Inventor: Jon Postel
Invention: Simple Mail Transfer Protocol (1982), File Transfer Protocol (1985) and User Datagram Protocol (1980)
The story: Protocol guru Postel, who died in 1998 at the age of 55, is known for his work in the early Internet. He invented the SMTP, a de facto standard for sending mail across the Internet; FTP, which like SMTP, is a protocol for exchanging information -- in this case, files -- over the Internet; and the UDP, which is part of TCP/IP and lets computers send short messages to each other. Ira Magaziner, who served as former President Bill Clinton's Internet policy advisor, recalled in a University of Southern California publication that the wooly bearded, often eccentrically attired Postel was once detained by Secret Service agents for 20 minutes prior to a meeting at the White House before they realized he really did have business there.
Inventor: Radia Perlman
Invention: Spanning-tree algorithm -- 1983
The story: The spanning-tree algorithm, used by all bridges and switches to route traffic from one point to another, is credited to Perlman, then working at Digital Equipment. Now sometimes called the Mother of the Internet, Perlman is a distinguished engineer at Sun, where her goal is killing off the technology she invented. The algorithm is too fragile, she says -- if a temporary loop was created, it could cause problems from which the network might never recover. "It's time to redo it in a way that is more robust and gives more efficient paths," Perlman says in her bio on Sun's site.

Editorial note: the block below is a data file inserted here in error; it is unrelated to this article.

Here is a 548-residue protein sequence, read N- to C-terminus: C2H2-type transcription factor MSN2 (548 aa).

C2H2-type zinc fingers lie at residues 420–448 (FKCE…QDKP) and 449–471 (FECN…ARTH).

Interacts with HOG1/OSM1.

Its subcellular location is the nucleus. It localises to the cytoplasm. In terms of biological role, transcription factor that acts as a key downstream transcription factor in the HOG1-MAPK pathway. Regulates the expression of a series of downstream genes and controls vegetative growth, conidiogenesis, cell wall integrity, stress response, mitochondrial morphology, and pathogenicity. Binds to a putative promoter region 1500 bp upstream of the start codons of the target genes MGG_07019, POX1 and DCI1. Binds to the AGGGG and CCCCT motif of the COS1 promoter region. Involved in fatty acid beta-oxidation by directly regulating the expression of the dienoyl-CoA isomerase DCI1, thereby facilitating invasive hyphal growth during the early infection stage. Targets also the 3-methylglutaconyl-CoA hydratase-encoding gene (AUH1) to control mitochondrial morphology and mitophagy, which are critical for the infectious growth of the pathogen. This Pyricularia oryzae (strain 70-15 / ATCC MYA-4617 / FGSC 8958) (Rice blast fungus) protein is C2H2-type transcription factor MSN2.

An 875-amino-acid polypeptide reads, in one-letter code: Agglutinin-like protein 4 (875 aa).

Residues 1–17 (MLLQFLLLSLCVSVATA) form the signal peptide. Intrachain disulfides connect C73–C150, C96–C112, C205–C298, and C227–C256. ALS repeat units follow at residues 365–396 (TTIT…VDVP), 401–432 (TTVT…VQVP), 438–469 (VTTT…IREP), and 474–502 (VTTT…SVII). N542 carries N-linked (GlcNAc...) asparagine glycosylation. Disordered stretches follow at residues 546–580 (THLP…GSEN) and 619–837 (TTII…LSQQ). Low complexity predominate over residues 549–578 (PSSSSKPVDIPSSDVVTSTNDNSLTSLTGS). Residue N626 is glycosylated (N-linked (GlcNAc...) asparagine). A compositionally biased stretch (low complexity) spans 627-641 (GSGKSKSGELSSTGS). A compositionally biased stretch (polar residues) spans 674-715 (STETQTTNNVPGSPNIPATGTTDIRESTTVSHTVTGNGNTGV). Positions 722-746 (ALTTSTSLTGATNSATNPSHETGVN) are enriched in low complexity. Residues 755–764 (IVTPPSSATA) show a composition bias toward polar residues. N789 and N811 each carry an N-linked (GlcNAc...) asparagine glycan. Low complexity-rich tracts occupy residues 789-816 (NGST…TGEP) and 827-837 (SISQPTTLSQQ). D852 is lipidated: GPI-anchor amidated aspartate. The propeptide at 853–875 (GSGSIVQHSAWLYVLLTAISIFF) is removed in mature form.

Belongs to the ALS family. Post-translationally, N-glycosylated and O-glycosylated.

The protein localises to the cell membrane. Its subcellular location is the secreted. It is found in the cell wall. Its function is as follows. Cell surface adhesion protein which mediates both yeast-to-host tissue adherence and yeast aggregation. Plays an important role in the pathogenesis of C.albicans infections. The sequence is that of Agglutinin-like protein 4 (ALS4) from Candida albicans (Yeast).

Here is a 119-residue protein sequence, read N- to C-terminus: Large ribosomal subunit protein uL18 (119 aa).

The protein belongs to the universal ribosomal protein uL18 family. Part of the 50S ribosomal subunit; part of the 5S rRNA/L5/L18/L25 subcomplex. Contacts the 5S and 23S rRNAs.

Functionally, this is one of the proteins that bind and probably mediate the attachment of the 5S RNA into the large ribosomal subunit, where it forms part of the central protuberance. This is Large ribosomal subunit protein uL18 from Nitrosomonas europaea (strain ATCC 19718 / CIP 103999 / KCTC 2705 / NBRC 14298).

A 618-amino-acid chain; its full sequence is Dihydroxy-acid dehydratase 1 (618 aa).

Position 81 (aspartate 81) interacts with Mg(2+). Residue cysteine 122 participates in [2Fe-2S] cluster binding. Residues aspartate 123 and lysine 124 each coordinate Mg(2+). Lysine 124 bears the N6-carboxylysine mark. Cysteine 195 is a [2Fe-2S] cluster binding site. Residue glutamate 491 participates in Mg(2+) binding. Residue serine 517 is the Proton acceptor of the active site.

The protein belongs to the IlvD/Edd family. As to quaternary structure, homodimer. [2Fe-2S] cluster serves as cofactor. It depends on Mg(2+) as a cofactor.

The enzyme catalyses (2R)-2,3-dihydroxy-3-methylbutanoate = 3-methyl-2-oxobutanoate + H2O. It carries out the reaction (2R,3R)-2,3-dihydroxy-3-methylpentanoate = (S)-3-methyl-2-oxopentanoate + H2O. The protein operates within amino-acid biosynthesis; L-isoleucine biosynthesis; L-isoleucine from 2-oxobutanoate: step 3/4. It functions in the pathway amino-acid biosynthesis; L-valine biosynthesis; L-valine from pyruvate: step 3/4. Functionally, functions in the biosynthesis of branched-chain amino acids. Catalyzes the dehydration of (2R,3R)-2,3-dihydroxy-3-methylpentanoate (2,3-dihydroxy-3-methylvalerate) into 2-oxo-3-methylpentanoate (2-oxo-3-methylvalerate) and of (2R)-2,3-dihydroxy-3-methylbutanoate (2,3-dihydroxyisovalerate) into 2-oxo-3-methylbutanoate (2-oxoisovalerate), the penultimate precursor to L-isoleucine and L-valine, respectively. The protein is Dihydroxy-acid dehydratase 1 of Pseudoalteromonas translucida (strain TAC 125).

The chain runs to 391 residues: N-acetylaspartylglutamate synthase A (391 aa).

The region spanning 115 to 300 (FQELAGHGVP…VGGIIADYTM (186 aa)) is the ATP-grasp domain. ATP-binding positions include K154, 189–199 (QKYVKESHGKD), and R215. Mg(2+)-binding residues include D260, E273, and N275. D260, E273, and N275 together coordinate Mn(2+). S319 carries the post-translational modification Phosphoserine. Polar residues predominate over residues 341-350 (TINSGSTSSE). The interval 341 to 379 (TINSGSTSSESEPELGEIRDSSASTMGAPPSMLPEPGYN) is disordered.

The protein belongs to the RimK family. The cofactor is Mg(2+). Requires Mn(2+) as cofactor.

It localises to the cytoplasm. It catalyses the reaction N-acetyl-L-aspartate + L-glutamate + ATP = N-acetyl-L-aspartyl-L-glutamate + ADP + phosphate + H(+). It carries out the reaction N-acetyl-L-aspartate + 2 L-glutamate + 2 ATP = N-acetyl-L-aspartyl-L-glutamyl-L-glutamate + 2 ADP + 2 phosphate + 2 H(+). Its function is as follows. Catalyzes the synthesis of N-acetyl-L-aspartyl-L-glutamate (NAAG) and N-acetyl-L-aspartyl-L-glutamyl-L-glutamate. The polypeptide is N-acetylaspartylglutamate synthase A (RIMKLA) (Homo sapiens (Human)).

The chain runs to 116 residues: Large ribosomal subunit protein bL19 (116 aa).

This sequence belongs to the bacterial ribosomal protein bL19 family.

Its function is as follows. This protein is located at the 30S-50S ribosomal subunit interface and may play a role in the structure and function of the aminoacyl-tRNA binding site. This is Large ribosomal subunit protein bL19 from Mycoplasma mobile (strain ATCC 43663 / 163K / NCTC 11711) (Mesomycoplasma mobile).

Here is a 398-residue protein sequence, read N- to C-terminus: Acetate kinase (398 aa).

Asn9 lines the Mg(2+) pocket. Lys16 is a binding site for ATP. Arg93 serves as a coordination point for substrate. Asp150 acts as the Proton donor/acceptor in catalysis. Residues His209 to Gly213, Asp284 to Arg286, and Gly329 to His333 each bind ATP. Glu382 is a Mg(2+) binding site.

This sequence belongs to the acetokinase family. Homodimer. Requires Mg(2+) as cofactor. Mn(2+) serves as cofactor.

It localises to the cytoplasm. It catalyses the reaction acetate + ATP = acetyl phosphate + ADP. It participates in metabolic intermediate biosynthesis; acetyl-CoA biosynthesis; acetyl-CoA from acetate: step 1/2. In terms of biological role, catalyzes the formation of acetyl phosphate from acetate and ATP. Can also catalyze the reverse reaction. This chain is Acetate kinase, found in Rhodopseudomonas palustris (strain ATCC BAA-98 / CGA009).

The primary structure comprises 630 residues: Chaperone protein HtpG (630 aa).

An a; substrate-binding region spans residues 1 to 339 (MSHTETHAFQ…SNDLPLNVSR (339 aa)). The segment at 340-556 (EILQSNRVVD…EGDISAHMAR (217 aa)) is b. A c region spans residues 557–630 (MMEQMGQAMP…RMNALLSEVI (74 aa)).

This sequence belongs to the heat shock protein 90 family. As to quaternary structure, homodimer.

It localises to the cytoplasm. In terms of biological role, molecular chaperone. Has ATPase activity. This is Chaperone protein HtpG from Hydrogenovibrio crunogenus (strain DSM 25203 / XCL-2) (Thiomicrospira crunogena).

A poem written by Perlman describes the Spanning Tree Algorithm:
I think that I shall never seeA graph more lowly than a treeA tree whose crucial propertyIs loop-free connectivity. A tree which must be sure to spanSo packets can reach every LAN.
First the Root must be selectedBy ID it is elected.Least cost paths from Root are traced.In the tree these paths are placedA mesh is made by folks like meThen bridges find a spanning tree.
Inventors: Marshall Rose, Jeff Case, Keith McCloghrie and Steve Waldbusser
Invention: The Simple Network Management Protocol -- 1987
The story: Rose, Case, McCloghrie and Waldbusser cooked up SNMP as a way to manage distributed devices on a network. SNMP is simple in design -- it has only five commands for managing information: Get_Request, Get_Next_Request, Set_Request, Get_Response and Trap. It's no surprise so many vendors adopted it for their devices.
Inventor: Charles Hedrick
Invention: Routing Information Protocol - 1988
The story: Hedrick is responsible for RIP, a protocol that lets routers determine which networks they can communicate with and how far away those networks are. ARPANET used RIP as its initial routing algorithm.